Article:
We want to do the same thing for the other three directions: right, up, and down. Each of the three if statements in lines 143 to 148 checks that their movement variable is set to True and that the edge of the Rect object of the player is inside the window before calling the move_ip() method to move the Rect object.
Line 151 moves the mouse cursor to the same position as the player's character. The pygame.mouse.set_pos() function moves the mouse cursor to the X- and Y-coordinates that you pass it. Specifically, the cursor will be right in the middle of the character's Rect object because we pass the centerx and centery attributes of playerRect for the coordinates. The mouse cursor still exists and can be moved, even though it is invisible because we called pygame.mouse.set_visible(False) on line 47.
The reason we want the mouse cursor to match the location of the player's character is to avoid sudden jumps. Imagine that the mouse cursor and the player's character are at the same location on the left side of the window. When the player holds down the right arrow key, the character moves to the right edge of the window but the mouse cursor would stay at the left edge of the screen. If the player then moves the mouse just a little bit, the player's character would immediately jump to the location of the mouse cursor on the left edge of the screen. By moving the mouse cursor along with the player's character, any mouse movements would not result in a sudden jump across the window.
Now we want to loop through each baddie data structure in the baddies list to move them down a little.
If neither of the cheats have been activated (by the player pushing the "z" or "x" keys which sets reverseCheat or slowCheat to True, respectively), then move the baddie's location down a number of pixels equal to its speed, which is stored in the 'speed' key.
If the reverse cheat has been activated, then the baddie should actually be moved up by five pixels. Passing -5 for the second argument to move_ip() will move the Rect object upwards by five pixels.
If the slow cheat has been activated, then the baddie should move downwards, but only by the slow speed of one pixel per iteration through the game loop. The baddie's normal speed (which is stored in the 'speed' key of the baddie's data structure) will be ignored while the slow cheat is activated.
After moving the baddies down the window, we want to remove any baddies that fell below the bottom edge of the window from the baddies list. Remember that we while we are iterating through a list, we should not modify the contents of the list by adding or removing items. So instead of iterating through the baddies list with our baddies loop, we will iterate through a copy of the baddies list.
Remember that a list slice will evaluate a copy of a list's items. For example, spam[2:4] will return a new list with the items from index 2 up to (but not including) index 4. Leaving the first index blank will indicate that index 0 should be used. For example, spam[:4] will return a list with items from the start of the list up to (but not including) the item at index 4. Leaving the second index blank will indicate that up to (and including) the last index should be used. For example, spam[2:] will return a list with items from index 2 all the way to (and including) the last item in the list.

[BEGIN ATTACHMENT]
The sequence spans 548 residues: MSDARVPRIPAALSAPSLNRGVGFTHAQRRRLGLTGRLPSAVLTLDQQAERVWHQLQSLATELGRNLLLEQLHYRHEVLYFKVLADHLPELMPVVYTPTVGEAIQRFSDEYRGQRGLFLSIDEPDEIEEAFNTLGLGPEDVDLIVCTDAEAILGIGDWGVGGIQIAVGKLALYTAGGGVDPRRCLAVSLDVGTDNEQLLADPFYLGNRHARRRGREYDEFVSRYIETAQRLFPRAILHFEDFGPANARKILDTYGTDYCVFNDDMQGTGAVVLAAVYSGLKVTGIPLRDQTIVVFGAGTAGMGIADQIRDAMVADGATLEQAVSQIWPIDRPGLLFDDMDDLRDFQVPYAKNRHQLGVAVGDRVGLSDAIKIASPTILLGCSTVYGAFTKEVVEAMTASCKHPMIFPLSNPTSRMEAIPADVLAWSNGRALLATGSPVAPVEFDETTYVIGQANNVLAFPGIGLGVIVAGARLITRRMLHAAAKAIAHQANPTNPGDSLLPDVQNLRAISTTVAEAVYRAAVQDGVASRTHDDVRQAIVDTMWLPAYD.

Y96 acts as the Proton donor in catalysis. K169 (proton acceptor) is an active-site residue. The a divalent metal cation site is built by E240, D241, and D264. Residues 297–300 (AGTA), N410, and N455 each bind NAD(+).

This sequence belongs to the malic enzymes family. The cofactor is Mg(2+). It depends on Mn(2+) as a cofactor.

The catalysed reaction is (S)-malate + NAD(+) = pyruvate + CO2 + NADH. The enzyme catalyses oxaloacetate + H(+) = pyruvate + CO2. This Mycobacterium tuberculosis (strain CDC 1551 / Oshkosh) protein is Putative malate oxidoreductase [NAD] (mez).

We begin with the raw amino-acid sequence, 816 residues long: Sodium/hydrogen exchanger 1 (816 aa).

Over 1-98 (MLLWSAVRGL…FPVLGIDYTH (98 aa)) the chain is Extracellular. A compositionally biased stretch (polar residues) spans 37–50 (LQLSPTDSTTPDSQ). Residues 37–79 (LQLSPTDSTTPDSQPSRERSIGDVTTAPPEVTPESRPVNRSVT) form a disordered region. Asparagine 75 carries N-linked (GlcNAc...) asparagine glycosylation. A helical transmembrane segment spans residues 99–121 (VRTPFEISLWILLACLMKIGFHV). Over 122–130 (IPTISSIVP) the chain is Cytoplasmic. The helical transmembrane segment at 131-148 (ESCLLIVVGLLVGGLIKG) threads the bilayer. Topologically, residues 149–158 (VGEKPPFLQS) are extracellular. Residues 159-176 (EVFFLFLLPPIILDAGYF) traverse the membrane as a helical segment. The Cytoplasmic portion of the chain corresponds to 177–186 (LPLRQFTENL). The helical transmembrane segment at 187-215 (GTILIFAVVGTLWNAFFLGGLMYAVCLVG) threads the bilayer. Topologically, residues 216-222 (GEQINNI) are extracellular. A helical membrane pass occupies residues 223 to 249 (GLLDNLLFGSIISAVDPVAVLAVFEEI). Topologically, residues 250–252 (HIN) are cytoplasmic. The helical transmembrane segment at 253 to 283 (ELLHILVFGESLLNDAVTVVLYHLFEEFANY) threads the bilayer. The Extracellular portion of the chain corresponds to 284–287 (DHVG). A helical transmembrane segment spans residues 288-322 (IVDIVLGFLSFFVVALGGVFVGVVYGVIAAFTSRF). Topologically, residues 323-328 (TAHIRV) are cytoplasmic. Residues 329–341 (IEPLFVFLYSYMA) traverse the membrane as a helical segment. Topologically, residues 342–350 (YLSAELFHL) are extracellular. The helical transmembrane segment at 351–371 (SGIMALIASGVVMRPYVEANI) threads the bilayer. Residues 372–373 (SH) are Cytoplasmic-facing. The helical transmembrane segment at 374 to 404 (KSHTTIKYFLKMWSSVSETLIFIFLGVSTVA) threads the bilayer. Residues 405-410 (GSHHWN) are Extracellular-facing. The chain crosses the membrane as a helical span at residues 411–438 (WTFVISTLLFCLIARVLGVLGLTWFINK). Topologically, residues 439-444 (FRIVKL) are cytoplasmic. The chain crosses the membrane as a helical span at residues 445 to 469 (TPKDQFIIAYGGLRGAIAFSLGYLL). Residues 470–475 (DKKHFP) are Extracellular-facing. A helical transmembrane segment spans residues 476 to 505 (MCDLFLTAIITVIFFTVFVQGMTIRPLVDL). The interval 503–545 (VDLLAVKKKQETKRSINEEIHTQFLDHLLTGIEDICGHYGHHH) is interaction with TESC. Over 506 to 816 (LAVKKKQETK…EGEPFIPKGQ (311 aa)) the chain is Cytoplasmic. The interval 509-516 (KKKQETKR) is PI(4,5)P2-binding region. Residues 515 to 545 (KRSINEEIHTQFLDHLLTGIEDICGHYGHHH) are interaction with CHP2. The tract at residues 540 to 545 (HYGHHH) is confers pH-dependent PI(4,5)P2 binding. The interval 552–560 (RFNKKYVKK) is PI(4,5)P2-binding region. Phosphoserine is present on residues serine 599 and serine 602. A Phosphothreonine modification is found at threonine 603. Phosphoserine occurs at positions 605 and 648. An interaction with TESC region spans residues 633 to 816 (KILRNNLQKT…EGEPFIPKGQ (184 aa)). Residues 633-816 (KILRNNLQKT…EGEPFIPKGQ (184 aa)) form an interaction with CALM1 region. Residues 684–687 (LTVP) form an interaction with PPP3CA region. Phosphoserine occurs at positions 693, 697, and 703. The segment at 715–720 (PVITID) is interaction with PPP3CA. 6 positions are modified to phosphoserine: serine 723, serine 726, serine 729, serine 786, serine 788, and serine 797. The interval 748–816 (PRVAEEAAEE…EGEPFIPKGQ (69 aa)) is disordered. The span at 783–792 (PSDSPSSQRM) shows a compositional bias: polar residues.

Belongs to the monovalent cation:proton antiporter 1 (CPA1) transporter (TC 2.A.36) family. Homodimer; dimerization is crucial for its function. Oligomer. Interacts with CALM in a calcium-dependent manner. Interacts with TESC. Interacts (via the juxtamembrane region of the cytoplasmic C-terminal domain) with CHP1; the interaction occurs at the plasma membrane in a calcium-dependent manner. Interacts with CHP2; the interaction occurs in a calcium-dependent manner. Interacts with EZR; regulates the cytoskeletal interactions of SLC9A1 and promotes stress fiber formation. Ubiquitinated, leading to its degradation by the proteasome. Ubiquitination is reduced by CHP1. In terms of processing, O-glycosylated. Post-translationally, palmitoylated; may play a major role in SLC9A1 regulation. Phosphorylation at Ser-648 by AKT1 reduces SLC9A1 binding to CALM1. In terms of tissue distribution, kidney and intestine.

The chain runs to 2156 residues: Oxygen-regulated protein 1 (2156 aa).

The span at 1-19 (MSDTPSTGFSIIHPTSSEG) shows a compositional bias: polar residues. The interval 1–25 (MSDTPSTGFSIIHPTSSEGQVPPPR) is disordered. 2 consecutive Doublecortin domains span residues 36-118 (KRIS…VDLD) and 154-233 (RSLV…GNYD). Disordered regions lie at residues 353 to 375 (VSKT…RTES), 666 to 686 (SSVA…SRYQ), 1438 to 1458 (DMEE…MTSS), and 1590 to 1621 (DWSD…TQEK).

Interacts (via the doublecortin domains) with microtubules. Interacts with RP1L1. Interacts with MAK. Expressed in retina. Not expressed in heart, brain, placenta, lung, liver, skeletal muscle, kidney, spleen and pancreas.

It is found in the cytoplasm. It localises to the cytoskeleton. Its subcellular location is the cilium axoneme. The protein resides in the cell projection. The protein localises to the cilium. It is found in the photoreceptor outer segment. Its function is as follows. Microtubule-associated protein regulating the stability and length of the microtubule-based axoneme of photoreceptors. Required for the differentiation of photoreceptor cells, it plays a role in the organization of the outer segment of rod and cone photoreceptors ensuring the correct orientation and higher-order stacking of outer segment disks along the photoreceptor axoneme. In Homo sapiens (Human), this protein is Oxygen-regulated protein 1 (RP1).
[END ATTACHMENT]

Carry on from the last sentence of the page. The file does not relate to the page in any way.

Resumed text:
But leaving both indexes in the slice blank is a way to represent the entire list. The baddies[:] expression is a list slice of the whole list, so it evaluates to a copy of the entire list. This is useful because while we are iterating on the copy of the list, we can modify the original list and remove any baddie data structures that have fallen past the bottom edge of the window.
Our for loop on line 163 uses a variable b for the current item in the iteration through baddies[:].
Let's evaluate the expression b['rect'].top. b is the current baddie data structure from the baddies[:] list. Each baddie data structure in the list is a dictionary with a 'rect' key, which stores a Rect object. So b['rect'] is the Rect object for the baddie. Finally, the top is the Y-coordinate of the top edge of the rectangular area. Remember that in the coordinate system, the Y-coordinates increase going down. So b['rect'].top > WINDOWHEIGHT will check if the top edge of the baddie is below the bottom of the window.
If this condition is True, then the we will remove the baddie data structure from the baddies list.
It isn't enough that our game updates the state of the game world in its memory. Our program will also have to display the game world to the player. We can do this by drawing the graphics of the baddies and player's character on the screen. Because the game loop is executed several times a second, drawing the baddies and player in new positions makes their movement look smooth and natural. But every element on the screen must be drawn one at a time by calling the appropriate Pygame function.
Now that we have updated all the data structures for the baddies and the player's character, let's draw everything on the screen. First, before we draw anything else on the Surface object referred to by windowSurface, we want to black out the entire screen to erase anything drawn on it in a previous iteration through the game loop.
Remember that the Surface object in windowSurface is the special Surface object because it was the one returned by pygame.display.set_mode(). This means that anything drawn on that Surface object will appear on the screen, but only after the pygame.display.update() function is called.